James Meredith is an American hero. Born in Kosciusko, Mississippi in 1933, he enlisted in the United States Air Force after graduating from high school and rose to the rank of staff sergeant. Sometime before his discharge in July, 1960, he decided to continue his education and seek a law degree.
Enrolling in Jackson State University, a historically Black college school in Mississippi, he subsequently applied for admission to the University of Mississippi, a move which involved him in the long and bitter struggle described in his books. After graduating in 1963, he did research in political science at the Nigerian Institute of Social and Economic Research of the University of Ibadan. After a lecture tour of the major universities in Africa he visited Italy, Germany, France, England, The Netherlands, and several countries in the Middle East. He returned to the United States in 1965 and enrolled in the School of Law at Columbia University on a scholarship grant.
He started the Meredith Mississippi March Against Fear in 1966 which led to the development of the Black Power Movement.
James Meredith has spent his whole life in the struggle to make every American a Full-First-Class Citizen with complete equality, and has travelled the world studying and researching the question of Race and Color. More importantly, James Meredith has spent the last 40 years writing and speaking about his experiences and about Mississippi and American history. He has published 16 hardback books, and nine booklets, as well as, eight video movies.
He serves as President of the Meredith Institute, Inc., a non-profit, tax-exempt, 501(c)(3) organization focused on teaching Black Americans the importance of language and how to read, write, and speak the English language.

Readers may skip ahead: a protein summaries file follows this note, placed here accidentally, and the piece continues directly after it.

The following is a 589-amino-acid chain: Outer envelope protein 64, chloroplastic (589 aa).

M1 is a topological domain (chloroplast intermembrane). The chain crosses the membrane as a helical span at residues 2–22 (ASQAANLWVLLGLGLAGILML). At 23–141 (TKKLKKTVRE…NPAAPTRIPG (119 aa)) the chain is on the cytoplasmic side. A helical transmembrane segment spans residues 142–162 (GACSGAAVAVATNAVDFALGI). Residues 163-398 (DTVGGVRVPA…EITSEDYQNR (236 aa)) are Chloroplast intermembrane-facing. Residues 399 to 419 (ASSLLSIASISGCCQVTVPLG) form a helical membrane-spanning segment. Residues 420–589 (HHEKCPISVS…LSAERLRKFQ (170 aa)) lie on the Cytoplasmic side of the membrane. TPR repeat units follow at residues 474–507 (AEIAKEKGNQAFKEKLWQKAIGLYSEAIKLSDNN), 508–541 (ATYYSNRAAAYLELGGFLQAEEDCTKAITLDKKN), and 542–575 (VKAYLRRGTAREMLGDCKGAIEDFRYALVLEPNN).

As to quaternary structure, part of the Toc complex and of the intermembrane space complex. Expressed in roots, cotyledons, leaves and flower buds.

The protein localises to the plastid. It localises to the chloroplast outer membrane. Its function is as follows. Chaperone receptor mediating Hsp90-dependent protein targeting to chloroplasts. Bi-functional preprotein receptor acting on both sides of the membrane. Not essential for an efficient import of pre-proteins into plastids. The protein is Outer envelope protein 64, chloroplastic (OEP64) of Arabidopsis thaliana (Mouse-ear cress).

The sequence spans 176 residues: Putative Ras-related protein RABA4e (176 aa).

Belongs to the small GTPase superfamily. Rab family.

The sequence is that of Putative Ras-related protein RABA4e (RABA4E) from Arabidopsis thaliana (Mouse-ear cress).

In His Own Words
Ever since I was fifteen years old I have been self-consciously aware that I am a Negro. Of course, I had known that I belonged to a group that was distinctly different from at least one other group, but until I was fifteen I did not know that my group was supposed to be the inferior one. Since then I have felt a personal responsibility to change the status of my group. There is no way for one Black to change his basic status without first changing that of all Blacks. I have long recognized the folly of advocating a change simply because it is right, because it is humane, because it is Christian, because it is in the Constitution, or for any other nonpractical reason. I am aware of another important fact: if I were a white man, I would not give up my favored position unless there was an extremely good reason. The greatest hope for a major change in the basic status of African Americans is to convince the American whites that it is in their best interest. It is my firm conviction that the solution must result in the material improvement of both groups concerned - the oppressors as well as the oppressed.